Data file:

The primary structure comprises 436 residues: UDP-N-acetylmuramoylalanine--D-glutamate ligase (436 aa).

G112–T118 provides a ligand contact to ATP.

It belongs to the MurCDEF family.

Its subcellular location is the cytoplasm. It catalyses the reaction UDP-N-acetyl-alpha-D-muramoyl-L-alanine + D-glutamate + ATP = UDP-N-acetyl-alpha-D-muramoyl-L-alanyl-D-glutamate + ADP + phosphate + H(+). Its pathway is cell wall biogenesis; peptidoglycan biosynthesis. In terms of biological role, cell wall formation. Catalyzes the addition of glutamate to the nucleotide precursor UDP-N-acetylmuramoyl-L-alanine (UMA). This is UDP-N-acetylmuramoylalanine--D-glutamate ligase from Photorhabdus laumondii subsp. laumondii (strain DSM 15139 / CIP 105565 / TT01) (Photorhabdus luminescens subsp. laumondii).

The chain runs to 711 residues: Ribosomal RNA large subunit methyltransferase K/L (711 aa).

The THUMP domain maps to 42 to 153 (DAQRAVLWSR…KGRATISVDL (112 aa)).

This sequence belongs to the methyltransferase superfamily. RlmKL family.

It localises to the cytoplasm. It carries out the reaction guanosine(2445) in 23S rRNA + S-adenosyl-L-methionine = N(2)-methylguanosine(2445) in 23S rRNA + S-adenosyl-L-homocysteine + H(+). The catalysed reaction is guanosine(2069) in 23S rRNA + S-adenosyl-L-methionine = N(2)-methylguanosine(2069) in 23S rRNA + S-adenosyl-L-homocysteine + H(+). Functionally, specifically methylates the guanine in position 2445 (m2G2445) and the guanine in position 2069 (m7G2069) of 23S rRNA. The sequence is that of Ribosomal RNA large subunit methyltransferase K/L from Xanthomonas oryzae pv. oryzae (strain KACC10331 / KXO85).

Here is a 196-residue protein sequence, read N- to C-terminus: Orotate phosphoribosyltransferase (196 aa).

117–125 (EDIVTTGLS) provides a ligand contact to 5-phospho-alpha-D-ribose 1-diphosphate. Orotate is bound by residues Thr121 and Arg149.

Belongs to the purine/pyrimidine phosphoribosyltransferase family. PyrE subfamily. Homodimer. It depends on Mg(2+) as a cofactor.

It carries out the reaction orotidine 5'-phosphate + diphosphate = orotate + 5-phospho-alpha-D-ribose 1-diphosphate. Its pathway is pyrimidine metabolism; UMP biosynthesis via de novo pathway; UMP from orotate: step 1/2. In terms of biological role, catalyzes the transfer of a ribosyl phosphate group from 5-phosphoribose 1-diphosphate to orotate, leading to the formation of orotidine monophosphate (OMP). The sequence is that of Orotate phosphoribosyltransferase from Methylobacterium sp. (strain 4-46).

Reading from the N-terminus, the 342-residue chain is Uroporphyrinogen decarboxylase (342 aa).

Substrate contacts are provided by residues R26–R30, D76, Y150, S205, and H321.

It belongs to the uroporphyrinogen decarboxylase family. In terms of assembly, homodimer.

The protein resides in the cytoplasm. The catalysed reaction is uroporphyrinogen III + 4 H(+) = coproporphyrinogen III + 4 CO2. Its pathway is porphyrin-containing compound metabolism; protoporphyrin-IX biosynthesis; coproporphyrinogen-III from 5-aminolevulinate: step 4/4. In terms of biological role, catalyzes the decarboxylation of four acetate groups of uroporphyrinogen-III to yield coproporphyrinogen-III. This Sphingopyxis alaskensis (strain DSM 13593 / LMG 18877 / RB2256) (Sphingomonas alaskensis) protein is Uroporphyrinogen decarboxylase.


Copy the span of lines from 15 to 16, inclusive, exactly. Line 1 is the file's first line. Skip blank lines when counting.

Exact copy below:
It belongs to the uroporphyrinogen decarboxylase family. In terms of assembly, homodimer.

The protein resides in the cytoplasm. The catalysed reaction is uroporphyrinogen III + 4 H(+) = coproporphyrinogen III + 4 CO2. Its pathway is porphyrin-containing compound metabolism; protoporphyrin-IX biosynthesis; coproporphyrinogen-III from 5-aminolevulinate: step 4/4. In terms of biological role, catalyzes the decarboxylation of four acetate groups of uroporphyrinogen-III to yield coproporphyrinogen-III. This Sphingopyxis alaskensis (strain DSM 13593 / LMG 18877 / RB2256) (Sphingomonas alaskensis) protein is Uroporphyrinogen decarboxylase.